Post # 8
Member
973 posts
Busy bee
  • Wedding: October 2012

My husband and I are very literal.  “You’re welcome to come” means just that, even if we think it’s something the other wouldn’t want to do, if they choose they can.  This is usually followed by “nah, thanks”, “didn’t think so”.  But on rare occasions we do, so we still ask even when we’re 90% sure of the answer.  It has been this way since we met.

I don’t think Darling Husband has ever said he “wanted” me to come with him, except to meet his parents while we were still dating, because that was important to him and worth adding “I’d really like you to come”.

My random internet opinion from this one post is you two have communication issues you need to work with each other on. Not that anything is wrong with either of you but you need to learn to work together to communicate if that makes sense.  If you’re coming from different places of thinking or styles of communicating you both need to meet in the middle and concentrate on the end goal of you both being happy.  And I think you may need to chill out and just let things be what they are without over analyzing them, which isn’t an uncommon issue for any human!  Just for fun I’m on the opposite end of the spectrum and I’m the one who’s more likely to say something that makes Darling Husband go “Seriously?  If I didn’t know how you think I’d be bothered by that.”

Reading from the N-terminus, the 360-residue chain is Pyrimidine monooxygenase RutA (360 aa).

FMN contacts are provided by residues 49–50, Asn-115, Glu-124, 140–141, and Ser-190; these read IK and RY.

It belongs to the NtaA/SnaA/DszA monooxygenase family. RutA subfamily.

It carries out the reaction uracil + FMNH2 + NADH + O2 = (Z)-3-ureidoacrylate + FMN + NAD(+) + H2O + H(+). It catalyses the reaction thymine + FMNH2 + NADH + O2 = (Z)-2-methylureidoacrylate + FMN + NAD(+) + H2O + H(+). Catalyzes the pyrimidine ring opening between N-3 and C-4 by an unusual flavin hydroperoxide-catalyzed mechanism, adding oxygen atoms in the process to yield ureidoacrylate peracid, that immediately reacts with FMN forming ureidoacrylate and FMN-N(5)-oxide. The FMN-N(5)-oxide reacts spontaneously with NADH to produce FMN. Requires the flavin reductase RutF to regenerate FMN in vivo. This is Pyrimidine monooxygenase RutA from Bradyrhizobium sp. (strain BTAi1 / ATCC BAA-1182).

Also, anything said while arguing should be taken with a grain of salt.  Filed away and brought up later in a totally calm enviroment… people say things they feel but don’t mean.  Like “Hey, you said … and it really has bothered me, did you mean that?  Is that how you feel, can we talk about it and find a solution?”.

ETA: Read your last comment.  Fights are bad (except once in a rare while).  Arguing and tempers flaring, bad days, etc happens to everyone and every couple.  If your past history (family/relationships) makes it hard but you really want to be with him you have to open up eventually… at the very least make sure he understands you have a hard time with conflict.  There’s nothing wrong with taking time out to calm down, get your thoughts together, walk around the block, whatever you need.  Same goes for him, but you do need to later talk about things and work towards resolving them.  Understanding where each is coming from, what you need, and such is vitally important!